Divided Supreme Court Sends “Mojave Desert” Cross Case Back to Lower Court

Today, in a 5-4 vote, the Supreme Court reversed a lower court decision in Salazar v. Buono that would have required the government to remove a World War I memorial cross that has stood in the Mojave National Preserve for over 70 years, remanding the case to the district court to apply the correct constitutional standard.

The decision was so badly split that there was no one opinion on behalf of the Court. However, Justice Kennedy’s controlling plurality opinion rejected the argument that the cross is an unconstitutional government “endorsement” of religion, stating that “the Constitution does not oblige government to avoid any public acknowledgement of religion’s role in society.” Justice Kennedy also stated that the district court was wrong to strike down the federal statute transferring the land the cross stands on to the Veterans of Foreign Wars. His opinion was joined in full by Chief Justice Roberts, and in part by Justice Alito, who would not have remanded the case. Justices Scalia and Thomas would not have reached the merits at all, because they disagree that the plaintiff had standing to sue, though they would likely have reached a similar result on the merits. The dissenting Justices all agreed that the plaintiff had standing and would have upheld the lower court’s decision. On remand, the district court must reconcile these opinions and decide whether there is any reason for continuing the injunction it issued in 2002.

The Becket Fund for Religious Liberty, a law firm specializing in church-state issues, filed a brief before the Supreme Court defending the constitutionality of the Cross. The Becket Fund’s brief argued that a lone cross standing on private land in the desert sends different messages to different people and thus should not be interpreted as government approval of a particular religion.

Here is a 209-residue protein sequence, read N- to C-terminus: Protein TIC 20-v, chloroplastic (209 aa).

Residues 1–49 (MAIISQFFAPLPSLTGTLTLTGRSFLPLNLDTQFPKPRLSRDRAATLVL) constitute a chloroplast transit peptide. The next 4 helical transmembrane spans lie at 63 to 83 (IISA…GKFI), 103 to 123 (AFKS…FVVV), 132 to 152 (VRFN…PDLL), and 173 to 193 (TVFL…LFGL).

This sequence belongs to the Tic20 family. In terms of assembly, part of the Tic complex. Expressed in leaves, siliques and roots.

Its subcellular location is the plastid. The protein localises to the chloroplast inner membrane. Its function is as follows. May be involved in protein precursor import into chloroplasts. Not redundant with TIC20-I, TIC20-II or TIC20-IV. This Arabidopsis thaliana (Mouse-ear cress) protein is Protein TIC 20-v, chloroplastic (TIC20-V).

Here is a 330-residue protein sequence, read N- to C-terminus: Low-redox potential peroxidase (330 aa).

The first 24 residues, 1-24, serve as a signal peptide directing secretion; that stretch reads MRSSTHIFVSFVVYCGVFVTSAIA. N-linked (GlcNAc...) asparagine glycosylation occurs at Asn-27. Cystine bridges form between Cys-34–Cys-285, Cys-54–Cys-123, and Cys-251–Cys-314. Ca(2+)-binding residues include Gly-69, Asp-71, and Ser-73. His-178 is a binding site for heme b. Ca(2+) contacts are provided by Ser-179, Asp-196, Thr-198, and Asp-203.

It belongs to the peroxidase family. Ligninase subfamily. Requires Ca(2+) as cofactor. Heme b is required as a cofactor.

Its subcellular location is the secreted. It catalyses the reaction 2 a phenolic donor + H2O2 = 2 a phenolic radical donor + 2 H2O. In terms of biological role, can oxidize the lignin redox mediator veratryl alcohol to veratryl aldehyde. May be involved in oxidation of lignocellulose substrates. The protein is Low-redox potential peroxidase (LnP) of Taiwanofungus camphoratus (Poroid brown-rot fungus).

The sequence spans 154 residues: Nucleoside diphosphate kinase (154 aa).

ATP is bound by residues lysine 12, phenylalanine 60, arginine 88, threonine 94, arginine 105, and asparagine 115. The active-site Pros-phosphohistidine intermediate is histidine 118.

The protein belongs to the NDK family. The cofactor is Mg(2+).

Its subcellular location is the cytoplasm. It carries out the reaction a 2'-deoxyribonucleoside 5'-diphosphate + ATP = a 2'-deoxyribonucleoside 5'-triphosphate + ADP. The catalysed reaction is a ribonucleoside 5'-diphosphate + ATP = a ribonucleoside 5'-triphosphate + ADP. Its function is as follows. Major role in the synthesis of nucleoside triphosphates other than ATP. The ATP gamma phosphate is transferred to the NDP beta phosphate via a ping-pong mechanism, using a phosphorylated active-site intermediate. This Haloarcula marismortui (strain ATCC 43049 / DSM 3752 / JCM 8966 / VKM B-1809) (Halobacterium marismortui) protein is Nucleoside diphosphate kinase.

“The Court’s ruling is simple common sense: Americans should be able to say what they want about religion on their own property—even if others disagree,” said Eric Rassbach, National Litigation Director of the Becket Fund. “It is unfortunate that the Court could not unify around a single rationale for its ruling. Nevertheless, the tea leaves the district court must read seem pretty clear to me.”

The decision leaves unanswered several important constitutional questions, such as the legal standard that should govern religious symbols on government property. Those questions may be answered soon, as several cases involving religious symbols are currently winding their way through the lower courts. One case—American Atheists vs. Duncan—involves roadside crosses in Utah memorializing fallen state troopers. In that case, the Becket Fund represents the states of Colorado, Kansas, New Mexico, and Oklahoma, arguing that the crosses are constitutional. The Supreme Court strongly hinted that it would agree, stating: “A cross by the side of a public highway marking, for instance, the place where a state trooper perished need not be taken as a statement of governmental support for sectarian beliefs.”

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